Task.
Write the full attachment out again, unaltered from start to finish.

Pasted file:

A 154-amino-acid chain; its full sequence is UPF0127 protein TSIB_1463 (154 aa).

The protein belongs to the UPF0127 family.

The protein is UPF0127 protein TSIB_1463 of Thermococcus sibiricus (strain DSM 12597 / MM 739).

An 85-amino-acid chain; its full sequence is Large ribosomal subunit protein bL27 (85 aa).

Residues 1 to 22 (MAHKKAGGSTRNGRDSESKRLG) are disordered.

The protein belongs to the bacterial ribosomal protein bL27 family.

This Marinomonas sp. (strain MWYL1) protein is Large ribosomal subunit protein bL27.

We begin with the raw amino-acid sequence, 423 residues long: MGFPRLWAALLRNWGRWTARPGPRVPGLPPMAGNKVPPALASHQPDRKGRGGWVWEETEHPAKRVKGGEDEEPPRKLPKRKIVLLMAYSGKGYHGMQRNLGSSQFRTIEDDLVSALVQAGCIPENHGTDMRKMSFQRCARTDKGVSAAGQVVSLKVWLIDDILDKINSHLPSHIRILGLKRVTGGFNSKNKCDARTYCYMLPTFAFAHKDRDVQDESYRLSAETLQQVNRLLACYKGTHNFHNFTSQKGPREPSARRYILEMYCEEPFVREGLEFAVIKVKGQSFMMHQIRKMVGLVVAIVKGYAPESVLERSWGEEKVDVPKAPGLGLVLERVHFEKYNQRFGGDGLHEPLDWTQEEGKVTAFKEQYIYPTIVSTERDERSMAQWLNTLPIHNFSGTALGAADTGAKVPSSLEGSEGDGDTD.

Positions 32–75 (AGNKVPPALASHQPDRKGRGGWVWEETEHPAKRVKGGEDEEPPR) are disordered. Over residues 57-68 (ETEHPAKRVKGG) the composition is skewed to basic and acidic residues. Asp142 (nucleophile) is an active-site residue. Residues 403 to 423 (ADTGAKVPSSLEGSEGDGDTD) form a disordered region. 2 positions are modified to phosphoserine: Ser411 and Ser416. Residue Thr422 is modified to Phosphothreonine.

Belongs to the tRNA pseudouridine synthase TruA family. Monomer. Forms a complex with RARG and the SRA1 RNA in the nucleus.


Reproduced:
A 154-amino-acid chain; its full sequence is UPF0127 protein TSIB_1463 (154 aa).

The protein belongs to the UPF0127 family.

The protein is UPF0127 protein TSIB_1463 of Thermococcus sibiricus (strain DSM 12597 / MM 739).

An 85-amino-acid chain; its full sequence is Large ribosomal subunit protein bL27 (85 aa).

Residues 1 to 22 (MAHKKAGGSTRNGRDSESKRLG) are disordered.

The protein belongs to the bacterial ribosomal protein bL27 family.

This Marinomonas sp. (strain MWYL1) protein is Large ribosomal subunit protein bL27.

We begin with the raw amino-acid sequence, 423 residues long: MGFPRLWAALLRNWGRWTARPGPRVPGLPPMAGNKVPPALASHQPDRKGRGGWVWEETEHPAKRVKGGEDEEPPRKLPKRKIVLLMAYSGKGYHGMQRNLGSSQFRTIEDDLVSALVQAGCIPENHGTDMRKMSFQRCARTDKGVSAAGQVVSLKVWLIDDILDKINSHLPSHIRILGLKRVTGGFNSKNKCDARTYCYMLPTFAFAHKDRDVQDESYRLSAETLQQVNRLLACYKGTHNFHNFTSQKGPREPSARRYILEMYCEEPFVREGLEFAVIKVKGQSFMMHQIRKMVGLVVAIVKGYAPESVLERSWGEEKVDVPKAPGLGLVLERVHFEKYNQRFGGDGLHEPLDWTQEEGKVTAFKEQYIYPTIVSTERDERSMAQWLNTLPIHNFSGTALGAADTGAKVPSSLEGSEGDGDTD.

Positions 32–75 (AGNKVPPALASHQPDRKGRGGWVWEETEHPAKRVKGGEDEEPPR) are disordered. Over residues 57-68 (ETEHPAKRVKGG) the composition is skewed to basic and acidic residues. Asp142 (nucleophile) is an active-site residue. Residues 403 to 423 (ADTGAKVPSSLEGSEGDGDTD) form a disordered region. 2 positions are modified to phosphoserine: Ser411 and Ser416. Residue Thr422 is modified to Phosphothreonine.

Belongs to the tRNA pseudouridine synthase TruA family. Monomer. Forms a complex with RARG and the SRA1 RNA in the nucleus.